How to Give Outstanding Customer Service


Customer Service: Tips to teach employees to Improve their communication skills


Once you have created a great product or service and put it out there into the marketplace, you want to make sure you have hired and prepared a great customer support team to service your customers. These days your team can be virtual, in house, or both.

Nevertheless, all employees must master certain communication skills to interact with customers proficiently. Without those communication skills, the risk of embarrassment or customer loss is high, and as your service continues to let people down, you’ll experience customer attrition and develop a poor product or service reputation.

Fortunately, there are some universal skills that are helpful for employees in this regard. And by mastering those skills, they will improve their conversations with customers dramatically.


Following are some tips to improve employee and customer communication:

Teach employees to be patient

Patience is important to customers who reach out to you when they are frustrated or confused. It is also important to the business overall. Teach your employees to be patient with customers when they come to them frustrated and stumped. However, they should not use patience as an excuse for slothful service.

It is important to take the time and figure out what customers really want. They want a competent customer service instead of being rushed out the door.



For providing a great customer service, your employees should have the ability to actually listen to customers. Attentiveness is essential for a number of reasons. Paying attention to each customer interaction (such as watching the terms/language they use to explain their problems) as well as being attentive and mindful to their feedback is very important.

Through attentiveness, you can figure out what your customers want to say but not saying it outright. It helps understand what the customers want to tell you without saying it.

Clear Communication Skills

Clear communication allows you to quickly get to the problem. You don’t have to tell your customers your life story or how your day is going. You have to be careful about how your communication habits translate to your customers. When communicating, it’s best to leave nothing to doubt and keep it simple in addition to relaying clearly to customers.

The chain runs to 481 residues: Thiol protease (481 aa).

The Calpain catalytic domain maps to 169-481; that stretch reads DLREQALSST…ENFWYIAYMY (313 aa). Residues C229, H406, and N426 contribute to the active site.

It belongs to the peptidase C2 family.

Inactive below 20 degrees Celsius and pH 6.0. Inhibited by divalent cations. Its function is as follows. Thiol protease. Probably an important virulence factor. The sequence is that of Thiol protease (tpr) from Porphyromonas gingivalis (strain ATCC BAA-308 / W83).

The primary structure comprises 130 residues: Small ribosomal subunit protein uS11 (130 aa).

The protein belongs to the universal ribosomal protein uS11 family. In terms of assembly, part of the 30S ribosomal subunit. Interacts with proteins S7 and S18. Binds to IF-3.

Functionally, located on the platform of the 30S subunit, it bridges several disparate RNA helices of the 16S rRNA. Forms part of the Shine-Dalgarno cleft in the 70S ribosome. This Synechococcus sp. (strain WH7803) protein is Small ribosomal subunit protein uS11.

Ability to Use “Positive Language”

Your employees should be capable of making minor changes in their conversational patterns if they are to satisfy customers. For persuasion, language is a very important aspect, and customers often make perceptions about you and your business on the basis of the language you use. Using positive language affects greatly on how your customers hear your response.

Acting Skills

There are some situations in which you can’t make a customer happy. For example, situations that are out of your control (customer is a natural-born complainer, or simply having a bad day) can disturb your usual support routine. In this case, you will have to use your necessary “acting skills” to maintain your routine cheerful persona regardless of dealing with such customer.

Did you get a chance to catch my guest spot on the Navigating the Customer Experience Podcast?

Using Communication to Build Customer Relationships

Customer Service Podcast Interview

About Ellie Parvin

Ellie is a Communication Consultant, Professor, Speaker, Writer, Mentor, Coach and has a passion for motivating and inspiring others by sharing her insight, expertise and lessons learned. She loves to teach and is a Communication Professor, as well as a Fitness instructor. She teaches Business Communication, Media & Culture, Public Speaking and Academic Writing. Ellie is obsessed with the way people communicate and how various personal and environmental factors can alter the perception of information/message/meaning delivered and received between those in communication. She received her B.A. in Journalism from San Francisco State University and M.A. in Communications & Organizational Leadership from Gonzaga University in Spokane, WA. Published Thesis: Critical Theory and Gender Communication Studies in Small Organizations.

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